Canon EOS M6 Mark II Review (in Progress) with full-res images

Canon EOS M6 Mark II Review

Monday September 2, 2019

By Angela Nicholson

Snap Verdict

We have still to test the Canon EOS M6 Mark II fully, but after shooting with it in the gloomy confines of a go-karting track, I’m very impressed by what it can do. The AF system copes incredibly well with low light and it’s fast enough to use with speeding subjects.

It also has the same 32.5Mp APS-C format sensor and Digic 8 processing engine as the Canon EOS 90D announced at the same time, and the image quality does not disappoint.

Although Canon has opted to use the Mark II badge rather than opt for EOS M7, the M6 Mark II makes some significant steps up from the EOS M6.

You can buy the Canon EOS M6 Mark II at retailers such as Adorama, B&H Photo Video, Park Cameras and Wex Photo Video.

Canon EOS M6 Mark II Price & Availability

  • £869.99 / €1,029.99 / $850 body only
  • £1,119.99 / €1,329.99 / $1,100 EOS M6 Mark II with the EF-M 15-45mm IS STM + EVF-DC2 kit

The Canon EOS M6 Mark II price tag will be £869.99 / €1,029.99 for the body only in the UK and Europe. There will also be a kit available that includes the EOS M6 Mark II with the EF-M 15-45mm IS STM + EVF-DC2, which will be priced £1,119.99 / €1,329.99.

In the US, the Canon EOS M6 II price tag will be $850 for the body only or priced $1,100 for the kit with the EF-M 15-45mm f/3.5-6.3 IS STM lens and EVF.

The Canon EOS M6 Mark II release date will be 26 September, just a couple weeks after the EOS 90D.

The Canon EOS M6 Mark II release date will be 26 September, just a couple weeks after the EOS 90D.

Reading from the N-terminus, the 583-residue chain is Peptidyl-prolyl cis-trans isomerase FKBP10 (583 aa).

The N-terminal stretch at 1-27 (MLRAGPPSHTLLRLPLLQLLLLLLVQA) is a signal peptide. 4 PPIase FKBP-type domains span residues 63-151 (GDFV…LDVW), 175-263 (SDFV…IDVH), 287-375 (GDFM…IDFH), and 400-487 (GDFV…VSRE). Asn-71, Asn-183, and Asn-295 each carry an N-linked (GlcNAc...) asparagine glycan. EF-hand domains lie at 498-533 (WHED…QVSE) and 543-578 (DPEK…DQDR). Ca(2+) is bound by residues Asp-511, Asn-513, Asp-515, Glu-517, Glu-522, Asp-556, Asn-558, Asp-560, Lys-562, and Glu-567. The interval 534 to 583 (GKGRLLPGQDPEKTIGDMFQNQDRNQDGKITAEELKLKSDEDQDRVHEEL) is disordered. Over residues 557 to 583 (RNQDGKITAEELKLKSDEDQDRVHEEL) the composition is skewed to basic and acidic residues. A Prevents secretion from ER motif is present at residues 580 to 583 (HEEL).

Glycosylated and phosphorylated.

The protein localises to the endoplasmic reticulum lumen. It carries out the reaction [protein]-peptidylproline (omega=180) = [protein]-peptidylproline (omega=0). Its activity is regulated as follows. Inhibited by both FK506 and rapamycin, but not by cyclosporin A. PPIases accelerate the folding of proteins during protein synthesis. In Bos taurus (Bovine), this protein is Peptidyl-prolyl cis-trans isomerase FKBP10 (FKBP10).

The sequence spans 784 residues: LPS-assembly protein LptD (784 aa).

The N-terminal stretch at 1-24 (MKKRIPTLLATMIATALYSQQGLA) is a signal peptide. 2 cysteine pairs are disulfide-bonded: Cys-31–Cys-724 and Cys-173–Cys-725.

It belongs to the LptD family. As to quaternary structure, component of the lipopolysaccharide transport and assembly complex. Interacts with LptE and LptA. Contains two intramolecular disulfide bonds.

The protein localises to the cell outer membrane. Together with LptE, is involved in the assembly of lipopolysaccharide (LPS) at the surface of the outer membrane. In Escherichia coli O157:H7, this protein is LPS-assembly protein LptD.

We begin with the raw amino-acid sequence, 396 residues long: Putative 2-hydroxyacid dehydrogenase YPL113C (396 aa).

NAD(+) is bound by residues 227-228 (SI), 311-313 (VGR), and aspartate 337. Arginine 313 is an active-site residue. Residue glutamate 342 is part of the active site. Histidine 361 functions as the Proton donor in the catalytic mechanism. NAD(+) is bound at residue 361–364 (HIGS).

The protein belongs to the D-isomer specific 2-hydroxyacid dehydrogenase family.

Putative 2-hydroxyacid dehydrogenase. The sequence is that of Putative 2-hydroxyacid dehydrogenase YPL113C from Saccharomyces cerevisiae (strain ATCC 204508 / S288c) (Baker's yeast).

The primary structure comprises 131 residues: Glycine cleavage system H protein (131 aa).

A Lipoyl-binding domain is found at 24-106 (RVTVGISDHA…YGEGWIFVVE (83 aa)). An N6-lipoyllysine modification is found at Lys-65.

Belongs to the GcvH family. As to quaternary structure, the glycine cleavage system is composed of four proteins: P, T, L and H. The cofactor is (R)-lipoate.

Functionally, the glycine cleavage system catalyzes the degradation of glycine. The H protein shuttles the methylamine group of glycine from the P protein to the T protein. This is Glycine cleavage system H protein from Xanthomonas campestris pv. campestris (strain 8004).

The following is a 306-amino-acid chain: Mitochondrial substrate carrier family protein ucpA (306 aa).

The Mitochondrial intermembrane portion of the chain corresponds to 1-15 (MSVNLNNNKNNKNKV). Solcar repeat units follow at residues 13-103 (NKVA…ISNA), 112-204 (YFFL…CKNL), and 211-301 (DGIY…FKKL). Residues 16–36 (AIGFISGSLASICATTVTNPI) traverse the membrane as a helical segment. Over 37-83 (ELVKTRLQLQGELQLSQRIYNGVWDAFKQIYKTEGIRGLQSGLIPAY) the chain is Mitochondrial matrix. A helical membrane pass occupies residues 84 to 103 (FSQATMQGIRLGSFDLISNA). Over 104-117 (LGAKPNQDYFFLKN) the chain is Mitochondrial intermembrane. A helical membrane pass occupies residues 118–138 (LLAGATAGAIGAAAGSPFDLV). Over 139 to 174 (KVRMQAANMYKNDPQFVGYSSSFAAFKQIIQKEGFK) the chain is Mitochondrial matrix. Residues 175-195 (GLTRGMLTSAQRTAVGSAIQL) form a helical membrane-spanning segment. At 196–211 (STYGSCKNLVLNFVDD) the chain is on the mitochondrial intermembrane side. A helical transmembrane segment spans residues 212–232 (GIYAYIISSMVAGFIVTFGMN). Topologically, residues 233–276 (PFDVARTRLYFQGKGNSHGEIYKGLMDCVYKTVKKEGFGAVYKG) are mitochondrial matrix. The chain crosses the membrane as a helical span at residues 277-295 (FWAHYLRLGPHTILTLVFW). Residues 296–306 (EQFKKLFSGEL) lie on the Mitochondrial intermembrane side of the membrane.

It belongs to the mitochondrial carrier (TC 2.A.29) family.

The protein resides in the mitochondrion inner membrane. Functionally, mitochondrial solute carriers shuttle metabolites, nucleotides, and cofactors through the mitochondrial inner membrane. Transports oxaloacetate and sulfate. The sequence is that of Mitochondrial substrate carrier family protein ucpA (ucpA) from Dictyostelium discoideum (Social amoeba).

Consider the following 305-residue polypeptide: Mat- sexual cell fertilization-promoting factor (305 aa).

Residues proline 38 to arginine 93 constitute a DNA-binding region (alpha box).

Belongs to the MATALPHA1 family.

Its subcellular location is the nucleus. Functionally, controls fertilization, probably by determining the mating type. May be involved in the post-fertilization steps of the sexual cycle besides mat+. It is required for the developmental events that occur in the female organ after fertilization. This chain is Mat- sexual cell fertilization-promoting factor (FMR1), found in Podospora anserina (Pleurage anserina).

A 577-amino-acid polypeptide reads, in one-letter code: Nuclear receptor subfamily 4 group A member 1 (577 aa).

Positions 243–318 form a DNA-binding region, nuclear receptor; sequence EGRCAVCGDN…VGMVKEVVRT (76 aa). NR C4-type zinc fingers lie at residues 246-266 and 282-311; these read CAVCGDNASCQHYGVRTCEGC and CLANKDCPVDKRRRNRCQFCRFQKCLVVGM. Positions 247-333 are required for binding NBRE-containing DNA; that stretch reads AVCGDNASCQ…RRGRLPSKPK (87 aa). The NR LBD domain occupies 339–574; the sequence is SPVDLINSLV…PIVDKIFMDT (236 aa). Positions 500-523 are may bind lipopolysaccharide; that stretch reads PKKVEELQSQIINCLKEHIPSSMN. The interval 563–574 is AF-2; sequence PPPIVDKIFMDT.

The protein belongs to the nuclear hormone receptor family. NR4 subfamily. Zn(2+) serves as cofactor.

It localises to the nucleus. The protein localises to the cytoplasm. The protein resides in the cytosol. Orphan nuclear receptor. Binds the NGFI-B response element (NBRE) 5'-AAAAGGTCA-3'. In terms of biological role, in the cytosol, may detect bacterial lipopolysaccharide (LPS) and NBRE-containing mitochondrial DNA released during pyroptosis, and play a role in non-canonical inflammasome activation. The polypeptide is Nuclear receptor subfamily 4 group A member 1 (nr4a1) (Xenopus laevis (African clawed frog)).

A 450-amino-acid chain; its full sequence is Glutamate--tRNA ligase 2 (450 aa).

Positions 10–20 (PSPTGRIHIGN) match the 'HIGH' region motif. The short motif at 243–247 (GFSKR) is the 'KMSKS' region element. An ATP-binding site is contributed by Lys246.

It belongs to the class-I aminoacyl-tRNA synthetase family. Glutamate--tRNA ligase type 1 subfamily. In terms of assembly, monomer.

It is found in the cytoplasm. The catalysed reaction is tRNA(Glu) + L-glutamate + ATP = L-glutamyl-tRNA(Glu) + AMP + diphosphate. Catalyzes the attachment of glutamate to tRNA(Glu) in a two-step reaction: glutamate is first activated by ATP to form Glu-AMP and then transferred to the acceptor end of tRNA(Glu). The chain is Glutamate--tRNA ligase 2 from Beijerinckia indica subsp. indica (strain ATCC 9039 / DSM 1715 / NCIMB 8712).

You can buy the Canon EOS M6 Mark II at retailers such as AdoramaB&H Photo VideoPark Cameras and Wex Photo Video.


The Canon EOS M6 Mark II is an APS-C format mirrorless camera. It uses the EF-M mount, which is different from the mount used by Canon’s full-frame mirrorless cameras.

Like the Canon EOS 90D announced at the same time, the EOS M6 II has a new 32.5Mp Dual Pixel CMOS AF sensor and Canon’s Digic 8 processing engine. This enables a fantastic maximum continuous shooting rate of 14fps (frames per second). That rate can be maintained for up to 54 Jpegs or 23 raw files or 35 CRaw files.

Fast frame rates are usually used in conjunction with fast shutter speeds and the M6 II can shoot at 30-1/4,000sec with the mechanical shutter or up to 1/16,000sec with the electronic shutter.

Like in the Canon EOS 90D, that sensor and processor combination enables a standard sensitivity range of ISO 100-25,600 with an expansion setting of ISO 51,200 for stills. In movie mode the expanded range is ISO 100-25,600.

As the EOS M6 II is a mirrorless camera, it relies on the imaging sensor to supply the information for the autofocus system. Canon has used its Dual Pixel CMOS design for the sensor, which means that the pixels are each made up of two photodiodes. Both of these are read individually for the phase-detection autofocusing. However, they are read together to generate the image signal.